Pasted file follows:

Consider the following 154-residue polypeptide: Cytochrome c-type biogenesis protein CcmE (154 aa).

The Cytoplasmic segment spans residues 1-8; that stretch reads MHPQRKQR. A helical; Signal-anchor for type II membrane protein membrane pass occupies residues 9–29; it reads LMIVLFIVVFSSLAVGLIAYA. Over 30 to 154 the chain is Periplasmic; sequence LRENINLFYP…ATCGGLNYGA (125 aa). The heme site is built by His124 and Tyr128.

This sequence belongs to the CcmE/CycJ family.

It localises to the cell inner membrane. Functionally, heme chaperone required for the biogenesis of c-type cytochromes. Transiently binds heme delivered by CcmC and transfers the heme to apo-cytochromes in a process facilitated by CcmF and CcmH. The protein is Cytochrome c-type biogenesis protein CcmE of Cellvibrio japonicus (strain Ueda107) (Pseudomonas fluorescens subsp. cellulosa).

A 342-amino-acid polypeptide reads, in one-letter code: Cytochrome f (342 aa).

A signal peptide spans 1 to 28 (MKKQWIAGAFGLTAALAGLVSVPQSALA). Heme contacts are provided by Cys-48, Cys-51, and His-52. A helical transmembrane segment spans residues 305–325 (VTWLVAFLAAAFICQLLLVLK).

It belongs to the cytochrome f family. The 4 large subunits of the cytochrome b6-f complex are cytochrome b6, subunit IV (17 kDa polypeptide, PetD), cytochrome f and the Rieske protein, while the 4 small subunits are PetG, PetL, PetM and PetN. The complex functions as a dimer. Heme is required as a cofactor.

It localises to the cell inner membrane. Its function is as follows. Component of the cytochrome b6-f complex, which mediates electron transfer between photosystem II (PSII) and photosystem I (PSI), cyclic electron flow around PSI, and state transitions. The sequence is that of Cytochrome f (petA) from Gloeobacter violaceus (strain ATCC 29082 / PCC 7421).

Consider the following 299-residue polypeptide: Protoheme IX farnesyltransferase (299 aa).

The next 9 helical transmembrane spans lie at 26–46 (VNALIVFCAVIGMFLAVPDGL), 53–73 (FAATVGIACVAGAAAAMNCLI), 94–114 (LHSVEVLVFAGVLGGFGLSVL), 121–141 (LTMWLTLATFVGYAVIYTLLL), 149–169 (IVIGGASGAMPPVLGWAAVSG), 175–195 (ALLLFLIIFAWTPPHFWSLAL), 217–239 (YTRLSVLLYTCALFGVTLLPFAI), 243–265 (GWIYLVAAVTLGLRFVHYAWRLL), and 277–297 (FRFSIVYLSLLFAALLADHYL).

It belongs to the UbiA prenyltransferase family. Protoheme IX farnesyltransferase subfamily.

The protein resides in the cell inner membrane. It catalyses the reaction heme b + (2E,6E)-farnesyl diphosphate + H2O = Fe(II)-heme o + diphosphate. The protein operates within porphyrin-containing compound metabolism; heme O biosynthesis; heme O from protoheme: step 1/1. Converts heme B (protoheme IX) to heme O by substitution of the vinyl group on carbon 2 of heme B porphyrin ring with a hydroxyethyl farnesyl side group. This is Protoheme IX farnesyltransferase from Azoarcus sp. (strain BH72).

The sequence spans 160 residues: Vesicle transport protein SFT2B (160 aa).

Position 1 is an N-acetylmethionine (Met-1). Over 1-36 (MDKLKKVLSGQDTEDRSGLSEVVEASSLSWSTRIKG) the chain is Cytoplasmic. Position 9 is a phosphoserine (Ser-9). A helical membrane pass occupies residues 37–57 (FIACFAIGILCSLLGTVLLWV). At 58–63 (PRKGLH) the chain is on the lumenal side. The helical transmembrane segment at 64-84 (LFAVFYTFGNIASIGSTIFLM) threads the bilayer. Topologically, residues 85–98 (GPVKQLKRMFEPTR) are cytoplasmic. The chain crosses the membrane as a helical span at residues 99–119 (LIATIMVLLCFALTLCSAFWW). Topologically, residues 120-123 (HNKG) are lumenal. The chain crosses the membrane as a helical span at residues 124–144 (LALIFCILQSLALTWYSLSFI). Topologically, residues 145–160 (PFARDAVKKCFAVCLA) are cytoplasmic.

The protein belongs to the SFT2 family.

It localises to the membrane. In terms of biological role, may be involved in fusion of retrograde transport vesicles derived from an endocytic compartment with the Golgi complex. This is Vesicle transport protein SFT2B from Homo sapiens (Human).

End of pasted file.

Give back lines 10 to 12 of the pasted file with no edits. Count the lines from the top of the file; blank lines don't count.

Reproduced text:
The next 9 helical transmembrane spans lie at 26–46 (VNALIVFCAVIGMFLAVPDGL), 53–73 (FAATVGIACVAGAAAAMNCLI), 94–114 (LHSVEVLVFAGVLGGFGLSVL), 121–141 (LTMWLTLATFVGYAVIYTLLL), 149–169 (IVIGGASGAMPPVLGWAAVSG), 175–195 (ALLLFLIIFAWTPPHFWSLAL), 217–239 (YTRLSVLLYTCALFGVTLLPFAI), 243–265 (GWIYLVAAVTLGLRFVHYAWRLL), and 277–297 (FRFSIVYLSLLFAALLADHYL).

It belongs to the UbiA prenyltransferase family. Protoheme IX farnesyltransferase subfamily.

The protein resides in the cell inner membrane. It catalyses the reaction heme b + (2E,6E)-farnesyl diphosphate + H2O = Fe(II)-heme o + diphosphate. The protein operates within porphyrin-containing compound metabolism; heme O biosynthesis; heme O from protoheme: step 1/1. Converts heme B (protoheme IX) to heme O by substitution of the vinyl group on carbon 2 of heme B porphyrin ring with a hydroxyethyl farnesyl side group. This is Protoheme IX farnesyltransferase from Azoarcus sp. (strain BH72).